At the White House press briefing Monday, Tony Snow complained that people were jumping to conclusions about the level of cooperation Congress could expect from the White House as it investigates the prosecutor purge. "I think there's been sort of an expectation of brinkmanship, when, in fact, they haven't really had those conversations," Snow said. "What [White House Counsel] Fred Fielding will be doing is going up to the Hill and, in a spirit of cooperation, trying to work with members to come up with a way of getting them the information they need -- as we've said a number of times now -- in a manner consistent with presidential prerogatives."
So what happened today? Fielding sent members of Congress a letter saying that the White House would let them talk with Karl Rove and Harriet Miers about the prosecutor purge -- but that "such interviews would be private and conducted without the need for an oath, transcript, subsequent testimony, or the subsequent issuance of subpoenas."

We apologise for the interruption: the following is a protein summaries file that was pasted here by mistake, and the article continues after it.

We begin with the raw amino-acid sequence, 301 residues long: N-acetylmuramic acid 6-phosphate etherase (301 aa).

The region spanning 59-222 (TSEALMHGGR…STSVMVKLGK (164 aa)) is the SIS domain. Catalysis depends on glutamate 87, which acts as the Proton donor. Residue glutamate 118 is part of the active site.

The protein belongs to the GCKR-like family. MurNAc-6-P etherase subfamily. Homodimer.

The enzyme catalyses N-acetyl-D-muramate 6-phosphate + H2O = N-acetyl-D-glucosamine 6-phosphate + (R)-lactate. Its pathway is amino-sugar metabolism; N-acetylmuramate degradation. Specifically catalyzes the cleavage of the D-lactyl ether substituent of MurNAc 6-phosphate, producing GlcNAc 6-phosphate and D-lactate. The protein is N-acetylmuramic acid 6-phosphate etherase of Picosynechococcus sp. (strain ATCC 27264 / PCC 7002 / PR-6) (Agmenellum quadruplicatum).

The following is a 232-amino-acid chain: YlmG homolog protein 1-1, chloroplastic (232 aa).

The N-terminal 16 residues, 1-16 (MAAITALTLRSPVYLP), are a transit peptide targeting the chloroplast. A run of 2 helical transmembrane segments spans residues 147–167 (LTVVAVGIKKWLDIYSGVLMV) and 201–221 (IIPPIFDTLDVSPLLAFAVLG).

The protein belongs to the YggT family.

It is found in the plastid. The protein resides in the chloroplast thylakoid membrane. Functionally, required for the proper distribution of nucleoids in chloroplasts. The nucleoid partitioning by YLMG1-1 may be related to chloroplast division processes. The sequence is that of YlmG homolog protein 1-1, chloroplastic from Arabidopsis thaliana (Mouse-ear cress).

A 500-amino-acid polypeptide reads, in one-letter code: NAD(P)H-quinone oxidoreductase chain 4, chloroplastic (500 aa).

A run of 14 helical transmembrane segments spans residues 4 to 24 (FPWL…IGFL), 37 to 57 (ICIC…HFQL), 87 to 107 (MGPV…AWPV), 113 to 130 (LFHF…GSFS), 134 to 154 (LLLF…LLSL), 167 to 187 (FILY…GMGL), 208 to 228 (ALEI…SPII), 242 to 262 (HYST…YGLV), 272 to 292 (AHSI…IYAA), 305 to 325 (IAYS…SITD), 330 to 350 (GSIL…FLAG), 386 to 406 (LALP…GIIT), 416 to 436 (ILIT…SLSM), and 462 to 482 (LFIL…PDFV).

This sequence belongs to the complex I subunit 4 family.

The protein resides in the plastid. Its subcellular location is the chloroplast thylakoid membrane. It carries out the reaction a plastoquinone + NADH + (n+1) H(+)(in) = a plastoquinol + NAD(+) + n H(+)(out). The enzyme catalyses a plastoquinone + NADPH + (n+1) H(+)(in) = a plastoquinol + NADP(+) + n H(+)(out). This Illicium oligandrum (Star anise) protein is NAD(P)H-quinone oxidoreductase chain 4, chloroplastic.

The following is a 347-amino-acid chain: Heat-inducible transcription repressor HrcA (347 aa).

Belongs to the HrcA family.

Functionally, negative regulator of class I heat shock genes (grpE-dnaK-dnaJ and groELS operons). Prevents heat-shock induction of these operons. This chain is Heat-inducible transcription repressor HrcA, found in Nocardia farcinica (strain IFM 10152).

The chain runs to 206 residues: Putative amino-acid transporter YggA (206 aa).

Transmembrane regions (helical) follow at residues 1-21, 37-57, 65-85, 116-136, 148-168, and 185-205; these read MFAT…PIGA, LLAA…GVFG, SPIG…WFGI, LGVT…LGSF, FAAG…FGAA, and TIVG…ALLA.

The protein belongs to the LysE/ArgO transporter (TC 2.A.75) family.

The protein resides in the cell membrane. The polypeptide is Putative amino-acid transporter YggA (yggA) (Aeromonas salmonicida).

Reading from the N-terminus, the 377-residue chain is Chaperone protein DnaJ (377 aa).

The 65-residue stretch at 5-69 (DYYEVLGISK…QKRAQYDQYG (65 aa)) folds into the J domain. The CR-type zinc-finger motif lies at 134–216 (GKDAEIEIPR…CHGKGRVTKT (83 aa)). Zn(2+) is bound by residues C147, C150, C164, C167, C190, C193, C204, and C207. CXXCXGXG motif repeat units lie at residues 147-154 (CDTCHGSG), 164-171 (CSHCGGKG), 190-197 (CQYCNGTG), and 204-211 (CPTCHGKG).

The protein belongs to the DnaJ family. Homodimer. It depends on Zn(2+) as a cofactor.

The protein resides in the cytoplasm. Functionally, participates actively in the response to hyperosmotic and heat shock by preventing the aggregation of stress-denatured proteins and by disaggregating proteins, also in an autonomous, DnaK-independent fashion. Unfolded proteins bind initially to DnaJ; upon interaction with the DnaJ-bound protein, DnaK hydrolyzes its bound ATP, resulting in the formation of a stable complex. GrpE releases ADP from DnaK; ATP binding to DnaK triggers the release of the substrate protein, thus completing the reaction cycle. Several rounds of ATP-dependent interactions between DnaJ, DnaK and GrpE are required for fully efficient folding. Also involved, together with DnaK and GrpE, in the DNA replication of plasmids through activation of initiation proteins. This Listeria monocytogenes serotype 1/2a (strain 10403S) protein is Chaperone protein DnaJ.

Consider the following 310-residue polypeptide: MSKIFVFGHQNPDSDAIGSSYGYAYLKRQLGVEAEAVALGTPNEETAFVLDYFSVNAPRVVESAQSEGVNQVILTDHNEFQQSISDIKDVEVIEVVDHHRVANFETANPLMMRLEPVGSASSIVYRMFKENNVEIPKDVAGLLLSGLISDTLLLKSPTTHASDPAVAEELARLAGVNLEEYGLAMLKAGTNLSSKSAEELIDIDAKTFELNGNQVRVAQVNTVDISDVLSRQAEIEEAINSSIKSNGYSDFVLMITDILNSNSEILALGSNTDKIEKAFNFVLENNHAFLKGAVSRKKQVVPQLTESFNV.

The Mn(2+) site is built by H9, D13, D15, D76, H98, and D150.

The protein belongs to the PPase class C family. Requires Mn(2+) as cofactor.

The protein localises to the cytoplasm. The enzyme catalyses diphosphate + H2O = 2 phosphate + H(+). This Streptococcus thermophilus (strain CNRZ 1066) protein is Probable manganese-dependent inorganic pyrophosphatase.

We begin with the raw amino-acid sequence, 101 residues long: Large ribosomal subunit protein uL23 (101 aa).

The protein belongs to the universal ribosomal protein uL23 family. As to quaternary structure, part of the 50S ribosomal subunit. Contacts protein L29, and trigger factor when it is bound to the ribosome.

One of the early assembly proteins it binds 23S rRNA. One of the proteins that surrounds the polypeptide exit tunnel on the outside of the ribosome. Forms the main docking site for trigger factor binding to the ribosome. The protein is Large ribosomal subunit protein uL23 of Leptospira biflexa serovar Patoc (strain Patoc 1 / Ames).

Brinksmanship? You be the judge. Sen. Chuck Schumer says Fielding had made it clear that he didn't want to negotiate" whether Rove and others would have to appear in an open hearing or under oath. "That doesn't mean we're not going to try," the New York Democrat tells the Associated Press.
Meanwhile, the White House is announcing that George W. Bush will make a statement about the U.S. attorney scandal when he returns to Washington from Kansas City tonight. He won't be under oath, either.